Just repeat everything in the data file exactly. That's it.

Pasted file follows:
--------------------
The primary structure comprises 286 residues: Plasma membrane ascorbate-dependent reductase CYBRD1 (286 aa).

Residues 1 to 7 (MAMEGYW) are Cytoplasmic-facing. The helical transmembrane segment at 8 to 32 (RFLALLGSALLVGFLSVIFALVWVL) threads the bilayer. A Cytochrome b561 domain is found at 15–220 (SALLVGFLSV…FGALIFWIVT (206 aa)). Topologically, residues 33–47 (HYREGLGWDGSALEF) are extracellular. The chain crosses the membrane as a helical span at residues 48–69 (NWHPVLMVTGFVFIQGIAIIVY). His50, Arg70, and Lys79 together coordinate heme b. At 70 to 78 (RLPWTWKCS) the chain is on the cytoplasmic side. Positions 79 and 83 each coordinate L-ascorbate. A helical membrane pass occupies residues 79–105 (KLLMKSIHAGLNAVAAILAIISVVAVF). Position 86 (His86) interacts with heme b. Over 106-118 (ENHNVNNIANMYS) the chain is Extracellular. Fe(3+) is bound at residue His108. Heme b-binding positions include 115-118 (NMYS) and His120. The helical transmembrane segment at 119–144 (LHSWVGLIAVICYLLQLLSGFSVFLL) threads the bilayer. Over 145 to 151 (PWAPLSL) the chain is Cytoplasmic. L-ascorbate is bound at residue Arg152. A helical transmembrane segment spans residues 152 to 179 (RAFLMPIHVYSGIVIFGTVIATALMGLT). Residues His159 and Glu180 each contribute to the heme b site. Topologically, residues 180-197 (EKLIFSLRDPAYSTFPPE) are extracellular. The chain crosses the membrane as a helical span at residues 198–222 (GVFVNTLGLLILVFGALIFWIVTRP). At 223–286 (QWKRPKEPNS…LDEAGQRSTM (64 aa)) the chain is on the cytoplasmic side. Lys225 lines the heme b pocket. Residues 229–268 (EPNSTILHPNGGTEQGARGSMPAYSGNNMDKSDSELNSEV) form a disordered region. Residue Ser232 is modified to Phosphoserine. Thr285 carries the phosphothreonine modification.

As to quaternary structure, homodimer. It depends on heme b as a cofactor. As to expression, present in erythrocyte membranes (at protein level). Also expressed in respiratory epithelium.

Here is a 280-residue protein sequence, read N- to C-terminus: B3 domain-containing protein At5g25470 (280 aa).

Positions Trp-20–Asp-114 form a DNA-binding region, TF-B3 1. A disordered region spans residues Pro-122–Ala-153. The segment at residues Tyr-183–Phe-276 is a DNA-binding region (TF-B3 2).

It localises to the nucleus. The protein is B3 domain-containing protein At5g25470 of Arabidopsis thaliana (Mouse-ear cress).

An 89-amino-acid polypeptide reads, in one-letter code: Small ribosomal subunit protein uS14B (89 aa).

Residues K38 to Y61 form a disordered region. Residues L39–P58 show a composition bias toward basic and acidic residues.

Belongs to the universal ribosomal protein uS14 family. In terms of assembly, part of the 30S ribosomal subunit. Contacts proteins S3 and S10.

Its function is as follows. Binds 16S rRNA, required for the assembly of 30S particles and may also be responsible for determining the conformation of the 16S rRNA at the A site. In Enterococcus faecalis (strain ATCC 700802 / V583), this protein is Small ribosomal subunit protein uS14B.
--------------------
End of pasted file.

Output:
The primary structure comprises 286 residues: Plasma membrane ascorbate-dependent reductase CYBRD1 (286 aa).

Residues 1 to 7 (MAMEGYW) are Cytoplasmic-facing. The helical transmembrane segment at 8 to 32 (RFLALLGSALLVGFLSVIFALVWVL) threads the bilayer. A Cytochrome b561 domain is found at 15–220 (SALLVGFLSV…FGALIFWIVT (206 aa)). Topologically, residues 33–47 (HYREGLGWDGSALEF) are extracellular. The chain crosses the membrane as a helical span at residues 48–69 (NWHPVLMVTGFVFIQGIAIIVY). His50, Arg70, and Lys79 together coordinate heme b. At 70 to 78 (RLPWTWKCS) the chain is on the cytoplasmic side. Positions 79 and 83 each coordinate L-ascorbate. A helical membrane pass occupies residues 79–105 (KLLMKSIHAGLNAVAAILAIISVVAVF). Position 86 (His86) interacts with heme b. Over 106-118 (ENHNVNNIANMYS) the chain is Extracellular. Fe(3+) is bound at residue His108. Heme b-binding positions include 115-118 (NMYS) and His120. The helical transmembrane segment at 119–144 (LHSWVGLIAVICYLLQLLSGFSVFLL) threads the bilayer. Over 145 to 151 (PWAPLSL) the chain is Cytoplasmic. L-ascorbate is bound at residue Arg152. A helical transmembrane segment spans residues 152 to 179 (RAFLMPIHVYSGIVIFGTVIATALMGLT). Residues His159 and Glu180 each contribute to the heme b site. Topologically, residues 180-197 (EKLIFSLRDPAYSTFPPE) are extracellular. The chain crosses the membrane as a helical span at residues 198–222 (GVFVNTLGLLILVFGALIFWIVTRP). At 223–286 (QWKRPKEPNS…LDEAGQRSTM (64 aa)) the chain is on the cytoplasmic side. Lys225 lines the heme b pocket. Residues 229–268 (EPNSTILHPNGGTEQGARGSMPAYSGNNMDKSDSELNSEV) form a disordered region. Residue Ser232 is modified to Phosphoserine. Thr285 carries the phosphothreonine modification.

As to quaternary structure, homodimer. It depends on heme b as a cofactor. As to expression, present in erythrocyte membranes (at protein level). Also expressed in respiratory epithelium.

Here is a 280-residue protein sequence, read N- to C-terminus: B3 domain-containing protein At5g25470 (280 aa).

Positions Trp-20–Asp-114 form a DNA-binding region, TF-B3 1. A disordered region spans residues Pro-122–Ala-153. The segment at residues Tyr-183–Phe-276 is a DNA-binding region (TF-B3 2).

It localises to the nucleus. The protein is B3 domain-containing protein At5g25470 of Arabidopsis thaliana (Mouse-ear cress).

An 89-amino-acid polypeptide reads, in one-letter code: Small ribosomal subunit protein uS14B (89 aa).

Residues K38 to Y61 form a disordered region. Residues L39–P58 show a composition bias toward basic and acidic residues.

Belongs to the universal ribosomal protein uS14 family. In terms of assembly, part of the 30S ribosomal subunit. Contacts proteins S3 and S10.

Its function is as follows. Binds 16S rRNA, required for the assembly of 30S particles and may also be responsible for determining the conformation of the 16S rRNA at the A site. In Enterococcus faecalis (strain ATCC 700802 / V583), this protein is Small ribosomal subunit protein uS14B.